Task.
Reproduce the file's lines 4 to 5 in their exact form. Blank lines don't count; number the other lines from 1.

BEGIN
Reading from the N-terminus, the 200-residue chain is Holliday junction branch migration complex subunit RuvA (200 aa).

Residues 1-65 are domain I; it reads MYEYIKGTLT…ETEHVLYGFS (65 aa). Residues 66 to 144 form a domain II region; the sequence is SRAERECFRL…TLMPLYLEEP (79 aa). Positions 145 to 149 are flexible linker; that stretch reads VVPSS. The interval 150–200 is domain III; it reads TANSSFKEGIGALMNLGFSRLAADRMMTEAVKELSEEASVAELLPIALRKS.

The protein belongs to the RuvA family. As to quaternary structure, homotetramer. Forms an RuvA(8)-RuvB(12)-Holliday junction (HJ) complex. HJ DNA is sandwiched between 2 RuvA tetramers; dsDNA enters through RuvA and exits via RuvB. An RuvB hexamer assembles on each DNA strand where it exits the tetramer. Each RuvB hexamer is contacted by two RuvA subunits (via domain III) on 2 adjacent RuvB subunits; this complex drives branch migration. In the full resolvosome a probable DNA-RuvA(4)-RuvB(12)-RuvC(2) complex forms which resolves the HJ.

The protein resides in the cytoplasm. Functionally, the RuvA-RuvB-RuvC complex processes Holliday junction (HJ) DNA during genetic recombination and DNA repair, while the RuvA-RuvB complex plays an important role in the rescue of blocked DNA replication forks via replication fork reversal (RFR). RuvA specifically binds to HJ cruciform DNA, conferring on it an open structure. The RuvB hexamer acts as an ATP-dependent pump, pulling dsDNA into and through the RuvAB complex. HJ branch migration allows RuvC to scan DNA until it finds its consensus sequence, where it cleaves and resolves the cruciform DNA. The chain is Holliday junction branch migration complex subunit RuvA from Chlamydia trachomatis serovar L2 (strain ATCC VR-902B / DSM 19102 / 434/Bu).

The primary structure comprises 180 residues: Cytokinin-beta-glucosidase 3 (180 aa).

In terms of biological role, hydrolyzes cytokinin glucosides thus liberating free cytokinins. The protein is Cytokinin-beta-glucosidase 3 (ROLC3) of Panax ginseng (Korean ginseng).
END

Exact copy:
The protein resides in the cytoplasm. Functionally, the RuvA-RuvB-RuvC complex processes Holliday junction (HJ) DNA during genetic recombination and DNA repair, while the RuvA-RuvB complex plays an important role in the rescue of blocked DNA replication forks via replication fork reversal (RFR). RuvA specifically binds to HJ cruciform DNA, conferring on it an open structure. The RuvB hexamer acts as an ATP-dependent pump, pulling dsDNA into and through the RuvAB complex. HJ branch migration allows RuvC to scan DNA until it finds its consensus sequence, where it cleaves and resolves the cruciform DNA. The chain is Holliday junction branch migration complex subunit RuvA from Chlamydia trachomatis serovar L2 (strain ATCC VR-902B / DSM 19102 / 434/Bu).

The primary structure comprises 180 residues: Cytokinin-beta-glucosidase 3 (180 aa).